Joints

Joints enable movement of the limbs and other body parts. They form a connection between two or more bones and can be either fixed or mobile. A joint is encased by a capsule containing synovial fluid, which nourishes and lubricates a healthy joint and serves as a shock absorber. The joint capsule protects the cartilage surface and contains substances that nourish and lubricate the cartilage. The most important component of synovial fluid is hyaluronic acid, which is similar to egg whites in consistency.

The first reaction in an injured joint is synovitis, inflammation of the inner surface of the joint capsule. With time, the inflammation can be felt and seen in the form of pain, warmth, swelling and limping. At this stage, harmful enzymes have already been released into the synovial fluid, where they decrease its viscosity and the thickness of the hyaluronic acid. The thin, runny fluid is no longer effective as a shock absorber, and the already damaged cartilage degenerates further, releasing more harmful enzymes. Arthritis (joint inflammation) is the body’s response to tissue damage that may be caused by pressure, repetitive strain, or external force. Bacteria can also cause tissue damage. Osteoarthritis (degenerative arthritis) is a joint disease that causes inflammation. Bone surfaces in contact with each other are covered by protective cartilage. In osteoarthritis, the cartilage tissue of the joint surfaces degenerates (becomes softer and loses elasticity) and may ultimately break down.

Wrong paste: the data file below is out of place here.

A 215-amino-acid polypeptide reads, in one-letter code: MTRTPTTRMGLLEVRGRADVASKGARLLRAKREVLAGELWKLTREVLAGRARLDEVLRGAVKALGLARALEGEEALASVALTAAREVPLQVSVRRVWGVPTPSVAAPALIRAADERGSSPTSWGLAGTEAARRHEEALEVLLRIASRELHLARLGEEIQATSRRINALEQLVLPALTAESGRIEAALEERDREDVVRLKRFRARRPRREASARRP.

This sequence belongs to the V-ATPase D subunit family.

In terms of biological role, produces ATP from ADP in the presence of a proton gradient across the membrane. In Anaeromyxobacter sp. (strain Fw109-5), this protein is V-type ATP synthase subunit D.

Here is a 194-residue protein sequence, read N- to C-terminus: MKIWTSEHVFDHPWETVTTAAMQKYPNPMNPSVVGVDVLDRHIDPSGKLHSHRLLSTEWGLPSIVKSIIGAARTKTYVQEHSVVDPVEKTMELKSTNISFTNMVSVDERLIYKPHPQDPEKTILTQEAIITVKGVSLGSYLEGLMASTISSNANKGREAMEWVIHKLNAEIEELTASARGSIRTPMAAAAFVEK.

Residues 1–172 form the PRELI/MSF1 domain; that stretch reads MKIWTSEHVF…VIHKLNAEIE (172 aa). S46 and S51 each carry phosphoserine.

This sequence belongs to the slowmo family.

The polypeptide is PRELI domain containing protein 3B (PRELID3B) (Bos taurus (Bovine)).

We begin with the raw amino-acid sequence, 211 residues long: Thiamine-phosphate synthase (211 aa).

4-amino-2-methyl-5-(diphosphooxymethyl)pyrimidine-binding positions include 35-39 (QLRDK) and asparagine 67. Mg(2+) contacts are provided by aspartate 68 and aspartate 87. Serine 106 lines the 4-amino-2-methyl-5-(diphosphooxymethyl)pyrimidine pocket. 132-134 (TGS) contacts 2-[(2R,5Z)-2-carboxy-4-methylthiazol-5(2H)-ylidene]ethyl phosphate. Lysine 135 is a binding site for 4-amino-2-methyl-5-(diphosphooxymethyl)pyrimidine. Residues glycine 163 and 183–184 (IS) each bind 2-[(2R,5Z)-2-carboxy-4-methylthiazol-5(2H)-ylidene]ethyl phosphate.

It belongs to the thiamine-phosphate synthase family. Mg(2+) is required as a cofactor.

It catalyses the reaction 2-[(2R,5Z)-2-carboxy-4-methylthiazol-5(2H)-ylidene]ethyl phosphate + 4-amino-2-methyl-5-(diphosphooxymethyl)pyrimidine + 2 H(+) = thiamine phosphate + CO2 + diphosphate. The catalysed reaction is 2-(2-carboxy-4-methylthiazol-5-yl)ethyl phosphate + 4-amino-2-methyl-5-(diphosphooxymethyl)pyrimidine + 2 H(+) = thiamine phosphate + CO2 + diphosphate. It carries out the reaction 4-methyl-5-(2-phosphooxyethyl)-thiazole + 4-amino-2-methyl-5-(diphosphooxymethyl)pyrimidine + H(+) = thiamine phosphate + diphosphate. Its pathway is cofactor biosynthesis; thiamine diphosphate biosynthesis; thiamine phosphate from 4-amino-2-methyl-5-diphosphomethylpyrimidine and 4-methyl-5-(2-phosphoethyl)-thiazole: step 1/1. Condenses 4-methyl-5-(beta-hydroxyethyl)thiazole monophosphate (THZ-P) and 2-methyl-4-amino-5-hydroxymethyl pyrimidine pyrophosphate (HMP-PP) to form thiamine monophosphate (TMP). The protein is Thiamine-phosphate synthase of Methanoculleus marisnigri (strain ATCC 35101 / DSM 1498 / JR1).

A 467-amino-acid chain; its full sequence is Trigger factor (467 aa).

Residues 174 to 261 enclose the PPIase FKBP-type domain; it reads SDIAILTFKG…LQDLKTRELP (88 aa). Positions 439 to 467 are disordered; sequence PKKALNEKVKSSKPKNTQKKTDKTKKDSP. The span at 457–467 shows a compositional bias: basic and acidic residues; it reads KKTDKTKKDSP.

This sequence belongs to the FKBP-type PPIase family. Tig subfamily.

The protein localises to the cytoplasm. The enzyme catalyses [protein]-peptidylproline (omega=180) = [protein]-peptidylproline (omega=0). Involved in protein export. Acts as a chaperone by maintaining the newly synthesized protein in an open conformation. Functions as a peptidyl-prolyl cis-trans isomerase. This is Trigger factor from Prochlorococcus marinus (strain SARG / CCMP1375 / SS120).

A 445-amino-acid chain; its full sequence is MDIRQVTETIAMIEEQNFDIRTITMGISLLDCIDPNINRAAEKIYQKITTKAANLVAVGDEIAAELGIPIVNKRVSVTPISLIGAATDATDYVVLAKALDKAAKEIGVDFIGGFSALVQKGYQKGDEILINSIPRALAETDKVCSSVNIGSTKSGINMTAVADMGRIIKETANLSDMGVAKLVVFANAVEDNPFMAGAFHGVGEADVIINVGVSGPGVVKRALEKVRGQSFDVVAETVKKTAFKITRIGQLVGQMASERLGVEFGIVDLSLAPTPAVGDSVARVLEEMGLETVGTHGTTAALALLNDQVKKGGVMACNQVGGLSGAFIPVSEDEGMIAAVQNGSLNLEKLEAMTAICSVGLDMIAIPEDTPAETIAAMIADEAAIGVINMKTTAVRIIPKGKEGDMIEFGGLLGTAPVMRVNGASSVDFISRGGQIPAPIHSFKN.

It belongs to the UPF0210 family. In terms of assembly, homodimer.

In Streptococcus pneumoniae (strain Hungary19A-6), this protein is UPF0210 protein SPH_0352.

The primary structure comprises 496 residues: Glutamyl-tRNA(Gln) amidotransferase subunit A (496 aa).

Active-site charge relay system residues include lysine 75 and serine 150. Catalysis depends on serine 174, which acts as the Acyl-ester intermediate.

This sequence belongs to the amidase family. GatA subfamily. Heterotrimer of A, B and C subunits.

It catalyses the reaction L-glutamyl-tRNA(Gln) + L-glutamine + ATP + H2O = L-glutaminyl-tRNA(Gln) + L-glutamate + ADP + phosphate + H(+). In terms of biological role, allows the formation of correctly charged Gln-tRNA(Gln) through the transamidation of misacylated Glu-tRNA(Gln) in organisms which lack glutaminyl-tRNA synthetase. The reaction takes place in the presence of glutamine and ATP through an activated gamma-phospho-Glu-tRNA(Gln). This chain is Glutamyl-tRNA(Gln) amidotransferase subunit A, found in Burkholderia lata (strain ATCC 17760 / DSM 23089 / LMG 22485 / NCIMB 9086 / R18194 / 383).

The PhysioTouch and LymphaTouch treatment method is used to stimulate metabolic activity in the joint while removing harmful proteins and inflammatory agents and reducing swelling. It also activates an anti-inflammatory process that encourages the production of hyaluronic acid to lubricate the joint. PhysioTouch or LymphaTouch therapy improves the range of motion in the joint, reducing pain and accelerating the healing process.